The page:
Key Performance Indicators (KPIs) are a tool many businesses utilize to analyze and encourage success. The primary objective of creating KPIs is to provide managers, members, and prevention specialists with measurable values to track and determine the progress of specific business objectives. When analyzing KPIs within this context, it is possible to organize the priority of steps for improvements, increasing efficiency in the management process and overall company success. Additionally, when issues related to the methodology emerge, they are more easily recognized for the sake of future improvement. A strong safety culture is at the heart of every successful business. Organizations should constantly use available data to improve their workplace health and safety standards. So, how can KPIs improve the health and safety environment in a workplace and, by extension, the overall success of a business? To answer this question, let’s first take a closer look at what KPIs are.
2 TYPES OF INDICATORS
There are two different types of Key Performance Indicators to come from analyzing groups of data. The first type is “Lagging Indicators” (passive performance) that measure whether your past efforts have been successful or not, even as a result of chance. The second type, and the one we will focus on as it is the most relevant to business success, is “Leading Indicators” (projecting performance) that provide measurable results and information for maintaining adherence to current preventive measures.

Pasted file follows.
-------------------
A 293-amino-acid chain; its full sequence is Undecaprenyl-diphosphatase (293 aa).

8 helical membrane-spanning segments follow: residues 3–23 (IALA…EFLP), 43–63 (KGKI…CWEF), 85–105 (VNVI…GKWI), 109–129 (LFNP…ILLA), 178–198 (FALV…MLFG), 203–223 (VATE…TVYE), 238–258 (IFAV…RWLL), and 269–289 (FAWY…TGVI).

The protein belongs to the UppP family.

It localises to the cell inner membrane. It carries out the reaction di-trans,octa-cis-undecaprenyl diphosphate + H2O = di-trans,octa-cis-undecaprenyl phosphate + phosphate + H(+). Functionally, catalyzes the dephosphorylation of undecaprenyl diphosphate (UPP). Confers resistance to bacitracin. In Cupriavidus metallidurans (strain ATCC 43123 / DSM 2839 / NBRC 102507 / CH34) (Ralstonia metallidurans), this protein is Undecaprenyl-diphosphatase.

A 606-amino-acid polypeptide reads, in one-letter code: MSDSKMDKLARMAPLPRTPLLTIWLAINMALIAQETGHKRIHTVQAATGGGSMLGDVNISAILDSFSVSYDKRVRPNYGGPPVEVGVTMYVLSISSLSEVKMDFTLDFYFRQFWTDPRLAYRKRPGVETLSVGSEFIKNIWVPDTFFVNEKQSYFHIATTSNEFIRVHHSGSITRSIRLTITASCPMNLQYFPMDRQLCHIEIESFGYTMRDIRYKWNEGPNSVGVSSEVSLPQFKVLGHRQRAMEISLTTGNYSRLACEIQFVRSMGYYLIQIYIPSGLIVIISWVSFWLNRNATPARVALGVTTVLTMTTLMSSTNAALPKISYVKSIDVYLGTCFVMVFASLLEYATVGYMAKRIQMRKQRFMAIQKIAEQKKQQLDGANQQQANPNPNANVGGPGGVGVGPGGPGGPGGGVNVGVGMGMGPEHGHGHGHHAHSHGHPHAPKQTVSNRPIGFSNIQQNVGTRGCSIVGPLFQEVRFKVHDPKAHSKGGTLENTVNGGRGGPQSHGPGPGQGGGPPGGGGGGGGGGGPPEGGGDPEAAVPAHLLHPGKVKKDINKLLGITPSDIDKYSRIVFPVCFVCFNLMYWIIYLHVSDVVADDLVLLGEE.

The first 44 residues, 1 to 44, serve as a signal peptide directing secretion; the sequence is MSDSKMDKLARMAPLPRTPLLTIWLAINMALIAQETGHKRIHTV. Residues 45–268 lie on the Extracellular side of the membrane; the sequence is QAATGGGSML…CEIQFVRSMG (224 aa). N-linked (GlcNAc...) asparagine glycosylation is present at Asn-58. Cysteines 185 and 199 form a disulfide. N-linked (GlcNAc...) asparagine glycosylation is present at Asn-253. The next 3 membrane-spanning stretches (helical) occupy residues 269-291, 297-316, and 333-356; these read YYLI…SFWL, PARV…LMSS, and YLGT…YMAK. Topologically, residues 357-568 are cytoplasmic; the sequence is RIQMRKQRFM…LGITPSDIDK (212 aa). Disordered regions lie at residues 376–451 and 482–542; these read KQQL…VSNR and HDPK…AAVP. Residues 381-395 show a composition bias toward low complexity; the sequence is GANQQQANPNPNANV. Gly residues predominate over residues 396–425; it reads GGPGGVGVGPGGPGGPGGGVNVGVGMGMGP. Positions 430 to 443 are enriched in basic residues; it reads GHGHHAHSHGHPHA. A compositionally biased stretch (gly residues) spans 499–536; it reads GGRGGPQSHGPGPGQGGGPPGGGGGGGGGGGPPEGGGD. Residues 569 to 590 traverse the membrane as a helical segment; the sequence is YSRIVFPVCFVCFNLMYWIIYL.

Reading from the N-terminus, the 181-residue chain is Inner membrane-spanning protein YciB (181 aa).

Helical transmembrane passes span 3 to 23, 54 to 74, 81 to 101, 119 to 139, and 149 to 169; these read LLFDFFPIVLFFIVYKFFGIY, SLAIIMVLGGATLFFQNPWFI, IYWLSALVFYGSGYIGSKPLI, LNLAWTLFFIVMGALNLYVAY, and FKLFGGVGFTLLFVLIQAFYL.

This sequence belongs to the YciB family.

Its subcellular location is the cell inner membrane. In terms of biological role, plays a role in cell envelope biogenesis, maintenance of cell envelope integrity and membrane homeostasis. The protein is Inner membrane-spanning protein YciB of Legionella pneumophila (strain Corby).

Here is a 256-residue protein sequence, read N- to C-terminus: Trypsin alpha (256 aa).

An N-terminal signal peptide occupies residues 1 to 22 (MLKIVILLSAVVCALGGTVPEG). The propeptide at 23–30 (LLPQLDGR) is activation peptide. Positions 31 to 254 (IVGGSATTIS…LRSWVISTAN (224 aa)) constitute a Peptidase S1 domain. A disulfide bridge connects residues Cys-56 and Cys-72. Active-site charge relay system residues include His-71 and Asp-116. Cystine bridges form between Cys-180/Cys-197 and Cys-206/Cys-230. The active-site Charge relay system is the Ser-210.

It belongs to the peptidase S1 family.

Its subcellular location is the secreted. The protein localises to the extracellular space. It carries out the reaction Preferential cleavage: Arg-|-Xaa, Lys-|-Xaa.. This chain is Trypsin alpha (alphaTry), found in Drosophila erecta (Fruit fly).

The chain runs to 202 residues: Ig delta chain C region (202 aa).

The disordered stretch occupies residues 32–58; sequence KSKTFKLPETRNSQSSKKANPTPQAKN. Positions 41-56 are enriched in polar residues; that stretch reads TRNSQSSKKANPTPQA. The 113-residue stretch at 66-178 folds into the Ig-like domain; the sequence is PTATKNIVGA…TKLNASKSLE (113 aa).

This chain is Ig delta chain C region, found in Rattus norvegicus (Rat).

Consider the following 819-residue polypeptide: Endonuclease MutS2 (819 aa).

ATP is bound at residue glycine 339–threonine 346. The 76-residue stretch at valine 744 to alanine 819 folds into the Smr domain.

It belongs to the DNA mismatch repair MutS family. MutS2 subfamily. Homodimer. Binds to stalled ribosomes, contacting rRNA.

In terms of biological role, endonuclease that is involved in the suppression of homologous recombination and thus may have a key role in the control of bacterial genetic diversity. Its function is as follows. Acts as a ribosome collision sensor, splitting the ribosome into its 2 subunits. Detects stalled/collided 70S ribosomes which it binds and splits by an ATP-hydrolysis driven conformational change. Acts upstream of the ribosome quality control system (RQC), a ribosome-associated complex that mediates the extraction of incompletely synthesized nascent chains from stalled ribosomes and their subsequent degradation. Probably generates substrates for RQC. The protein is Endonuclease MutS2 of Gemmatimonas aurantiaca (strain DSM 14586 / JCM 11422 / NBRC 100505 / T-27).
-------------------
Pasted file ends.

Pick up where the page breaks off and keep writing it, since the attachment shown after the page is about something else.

5 QUALITIES OF AN EFFECTIVE LEADING INDICATOR
Inserting any kind of data for analysis will not produce results for corporate growth. To effect a desirable change within your organization, a KPI must have some common characteristics. An effective leading indicator is:
- Specific—describing what is being measured.
- Measurable—recorded growth against a standard.
- Achievable—the result should be realistic and reproducible.
- Relevant–providing insight into an actual need or performance.
- Timely—must be limited to a specific timeframe.
If a management system is established to improve overall health and safety within an organization and generate more successful business operations, planning for that system should involve KPIs. Measuring safety performance from time to time is very important to ensure a robust safety culture at your organization.